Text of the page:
• Bankruptcy Lawyers
  • Business Lawyers
  • Cannabis Lawyers
  • Car Accident Lawyers
  • Child Custody Lawyers
  • Child Protection Lawyers
  • Civil Litigation Lawyers
  • Collaborative Lawyers
  • Condominium Lawyers
  • Construction Lawyers
  • Contract Lawyers
  • Copyright Lawyers
  • Corporate Lawyers
  • Criminal Lawyers
  • DUI Impaired Driving Lawyers
  • Defamation Lawyers
  • Disability Lawyers
  • Dispute Resolution Lawyers
  • Drug Lawyers
  • Employment Lawyers
  • Entertainment Lawyers
  • Family Lawyers
  • Fertility Lawyers
  • Franchise Lawyers
  • Fraud Lawyers
  • Health Lawyers
  • Human Rights Lawyer
  • Immigration Lawyers
  • Insurance Lawyers
  • Intellectual Property IP Lawyers
  • Labour Lawyers
  • Landlord Tenant Lawyers
  • Legal Aid Lawyers
  • Litigation Lawyers
  • Mediation & Arbitration Lawyers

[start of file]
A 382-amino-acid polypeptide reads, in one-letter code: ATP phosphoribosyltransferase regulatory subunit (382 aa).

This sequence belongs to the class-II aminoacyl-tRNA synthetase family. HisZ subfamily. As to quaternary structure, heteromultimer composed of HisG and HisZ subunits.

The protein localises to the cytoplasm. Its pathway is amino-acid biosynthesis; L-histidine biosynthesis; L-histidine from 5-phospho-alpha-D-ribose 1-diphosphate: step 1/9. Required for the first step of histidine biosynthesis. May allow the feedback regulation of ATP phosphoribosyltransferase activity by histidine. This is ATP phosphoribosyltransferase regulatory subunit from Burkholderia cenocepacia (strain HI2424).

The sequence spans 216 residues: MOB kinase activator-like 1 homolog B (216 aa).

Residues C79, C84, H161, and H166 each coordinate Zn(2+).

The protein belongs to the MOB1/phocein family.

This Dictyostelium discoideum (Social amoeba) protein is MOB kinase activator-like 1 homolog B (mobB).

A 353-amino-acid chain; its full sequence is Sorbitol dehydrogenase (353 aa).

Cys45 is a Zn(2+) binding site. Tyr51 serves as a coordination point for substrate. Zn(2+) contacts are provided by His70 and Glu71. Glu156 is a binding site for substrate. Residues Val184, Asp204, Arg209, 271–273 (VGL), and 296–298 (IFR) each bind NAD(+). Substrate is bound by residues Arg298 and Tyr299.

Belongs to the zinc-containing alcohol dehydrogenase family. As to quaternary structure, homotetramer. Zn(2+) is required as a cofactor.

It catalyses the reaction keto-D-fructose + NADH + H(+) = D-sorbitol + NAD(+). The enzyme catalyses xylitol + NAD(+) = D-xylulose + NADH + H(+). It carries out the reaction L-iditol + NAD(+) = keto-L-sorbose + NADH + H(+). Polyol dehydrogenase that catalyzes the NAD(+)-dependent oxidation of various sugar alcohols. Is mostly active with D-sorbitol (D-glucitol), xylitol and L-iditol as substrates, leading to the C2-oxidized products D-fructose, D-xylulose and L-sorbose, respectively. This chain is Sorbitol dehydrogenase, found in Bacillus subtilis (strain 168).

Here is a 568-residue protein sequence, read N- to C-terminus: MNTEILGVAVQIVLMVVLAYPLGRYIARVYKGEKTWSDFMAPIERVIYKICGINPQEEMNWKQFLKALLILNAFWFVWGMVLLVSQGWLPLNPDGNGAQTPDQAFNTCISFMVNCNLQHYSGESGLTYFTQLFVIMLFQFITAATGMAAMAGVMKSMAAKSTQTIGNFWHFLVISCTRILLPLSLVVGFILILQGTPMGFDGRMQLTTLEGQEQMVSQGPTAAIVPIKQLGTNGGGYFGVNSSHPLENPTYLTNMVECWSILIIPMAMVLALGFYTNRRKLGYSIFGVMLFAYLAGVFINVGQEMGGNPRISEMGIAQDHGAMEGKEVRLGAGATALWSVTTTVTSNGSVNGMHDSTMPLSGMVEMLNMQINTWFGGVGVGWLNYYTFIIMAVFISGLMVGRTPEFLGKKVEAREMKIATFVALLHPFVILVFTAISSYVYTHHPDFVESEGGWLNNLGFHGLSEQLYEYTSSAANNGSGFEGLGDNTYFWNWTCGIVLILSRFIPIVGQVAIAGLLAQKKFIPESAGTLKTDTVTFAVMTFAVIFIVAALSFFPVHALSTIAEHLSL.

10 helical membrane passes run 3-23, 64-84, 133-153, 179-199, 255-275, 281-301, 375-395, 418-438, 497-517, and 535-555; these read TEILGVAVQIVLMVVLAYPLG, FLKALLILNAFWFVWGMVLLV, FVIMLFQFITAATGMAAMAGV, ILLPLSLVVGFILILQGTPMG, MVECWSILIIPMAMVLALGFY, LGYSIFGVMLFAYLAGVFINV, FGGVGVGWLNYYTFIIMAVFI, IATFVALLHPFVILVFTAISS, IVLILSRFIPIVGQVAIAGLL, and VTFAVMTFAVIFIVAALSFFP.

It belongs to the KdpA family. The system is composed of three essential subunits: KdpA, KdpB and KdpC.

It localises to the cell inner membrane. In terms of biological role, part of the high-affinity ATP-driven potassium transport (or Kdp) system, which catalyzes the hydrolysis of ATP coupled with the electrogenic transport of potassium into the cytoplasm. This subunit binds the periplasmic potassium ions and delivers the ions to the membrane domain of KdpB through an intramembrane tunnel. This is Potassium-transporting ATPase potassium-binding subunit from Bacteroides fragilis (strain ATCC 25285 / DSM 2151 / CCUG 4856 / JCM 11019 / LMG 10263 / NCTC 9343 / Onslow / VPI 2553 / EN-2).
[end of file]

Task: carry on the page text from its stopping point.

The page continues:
• Medical Malpractice Lawyers
  • Paralegal
  • Patent Lawyers
  • Personal Injury Lawyers
  • Pro Bono Lawyers
  • Real Estate Lawyers
  • Refugee Lawyers
  • Small Claims Court Lawyers
  • Start Up Lawyers
  • Tax Lawyers
  • Trademark Lawyers
  • Traffic Ticket Lawyers
  • WSIB Workplace Injury Lawyers
  • Wills & Estate Lawyers
  • Wrongful Dismissal Lawyers

Disability Lawyers in Toronto

See Filters

More Filter

Sorry! No more filter found for current selections

No Results

Sorry! There are no listings matching your search.

Try changing your search filters or Reset Filter

What is Differently Abled Persons (Disability) Law?

Lawyers, perhaps because they are trained from day one that precedents (past outcomes in similar situations) must always be respected, tend to be slow to change. The law, too, can be slow to change, particularly when it comes to language. That is why even important and socially progressive laws like the Accessibility for Ontarians with Disabilities Act refer to persons with disabilities rather than to differently abled persons.